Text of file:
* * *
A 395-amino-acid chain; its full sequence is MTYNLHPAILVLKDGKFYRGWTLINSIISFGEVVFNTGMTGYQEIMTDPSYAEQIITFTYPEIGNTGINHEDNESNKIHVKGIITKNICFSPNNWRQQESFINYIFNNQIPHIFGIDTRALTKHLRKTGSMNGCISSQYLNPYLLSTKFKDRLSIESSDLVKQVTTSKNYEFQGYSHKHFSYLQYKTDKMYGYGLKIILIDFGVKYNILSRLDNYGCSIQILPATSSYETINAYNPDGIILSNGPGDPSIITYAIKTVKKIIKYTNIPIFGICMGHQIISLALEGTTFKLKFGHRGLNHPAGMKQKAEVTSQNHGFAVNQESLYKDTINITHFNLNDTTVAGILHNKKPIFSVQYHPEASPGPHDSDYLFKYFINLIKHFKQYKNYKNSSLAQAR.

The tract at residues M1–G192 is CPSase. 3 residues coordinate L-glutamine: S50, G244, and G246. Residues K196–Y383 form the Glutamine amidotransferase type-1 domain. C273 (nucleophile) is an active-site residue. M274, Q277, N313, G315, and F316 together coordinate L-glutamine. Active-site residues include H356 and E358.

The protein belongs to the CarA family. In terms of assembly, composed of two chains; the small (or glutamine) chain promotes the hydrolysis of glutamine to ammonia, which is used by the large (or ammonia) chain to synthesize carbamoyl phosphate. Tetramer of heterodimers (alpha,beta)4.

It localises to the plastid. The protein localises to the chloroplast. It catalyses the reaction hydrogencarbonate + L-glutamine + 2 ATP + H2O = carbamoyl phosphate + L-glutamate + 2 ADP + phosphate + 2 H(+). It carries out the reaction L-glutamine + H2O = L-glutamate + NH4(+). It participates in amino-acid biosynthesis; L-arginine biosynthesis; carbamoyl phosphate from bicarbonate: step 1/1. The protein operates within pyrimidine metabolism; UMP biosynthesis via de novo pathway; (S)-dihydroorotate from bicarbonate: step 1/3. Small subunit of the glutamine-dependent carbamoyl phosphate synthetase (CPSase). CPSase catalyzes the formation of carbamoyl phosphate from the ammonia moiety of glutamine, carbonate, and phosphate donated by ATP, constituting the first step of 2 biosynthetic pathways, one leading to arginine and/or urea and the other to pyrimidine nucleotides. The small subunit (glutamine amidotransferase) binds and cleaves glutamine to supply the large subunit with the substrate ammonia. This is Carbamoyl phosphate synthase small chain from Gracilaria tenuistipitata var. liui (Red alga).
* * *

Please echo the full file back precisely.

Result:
A 395-amino-acid chain; its full sequence is MTYNLHPAILVLKDGKFYRGWTLINSIISFGEVVFNTGMTGYQEIMTDPSYAEQIITFTYPEIGNTGINHEDNESNKIHVKGIITKNICFSPNNWRQQESFINYIFNNQIPHIFGIDTRALTKHLRKTGSMNGCISSQYLNPYLLSTKFKDRLSIESSDLVKQVTTSKNYEFQGYSHKHFSYLQYKTDKMYGYGLKIILIDFGVKYNILSRLDNYGCSIQILPATSSYETINAYNPDGIILSNGPGDPSIITYAIKTVKKIIKYTNIPIFGICMGHQIISLALEGTTFKLKFGHRGLNHPAGMKQKAEVTSQNHGFAVNQESLYKDTINITHFNLNDTTVAGILHNKKPIFSVQYHPEASPGPHDSDYLFKYFINLIKHFKQYKNYKNSSLAQAR.

The tract at residues M1–G192 is CPSase. 3 residues coordinate L-glutamine: S50, G244, and G246. Residues K196–Y383 form the Glutamine amidotransferase type-1 domain. C273 (nucleophile) is an active-site residue. M274, Q277, N313, G315, and F316 together coordinate L-glutamine. Active-site residues include H356 and E358.

The protein belongs to the CarA family. In terms of assembly, composed of two chains; the small (or glutamine) chain promotes the hydrolysis of glutamine to ammonia, which is used by the large (or ammonia) chain to synthesize carbamoyl phosphate. Tetramer of heterodimers (alpha,beta)4.

It localises to the plastid. The protein localises to the chloroplast. It catalyses the reaction hydrogencarbonate + L-glutamine + 2 ATP + H2O = carbamoyl phosphate + L-glutamate + 2 ADP + phosphate + 2 H(+). It carries out the reaction L-glutamine + H2O = L-glutamate + NH4(+). It participates in amino-acid biosynthesis; L-arginine biosynthesis; carbamoyl phosphate from bicarbonate: step 1/1. The protein operates within pyrimidine metabolism; UMP biosynthesis via de novo pathway; (S)-dihydroorotate from bicarbonate: step 1/3. Small subunit of the glutamine-dependent carbamoyl phosphate synthetase (CPSase). CPSase catalyzes the formation of carbamoyl phosphate from the ammonia moiety of glutamine, carbonate, and phosphate donated by ATP, constituting the first step of 2 biosynthetic pathways, one leading to arginine and/or urea and the other to pyrimidine nucleotides. The small subunit (glutamine amidotransferase) binds and cleaves glutamine to supply the large subunit with the substrate ammonia. This is Carbamoyl phosphate synthase small chain from Gracilaria tenuistipitata var. liui (Red alga).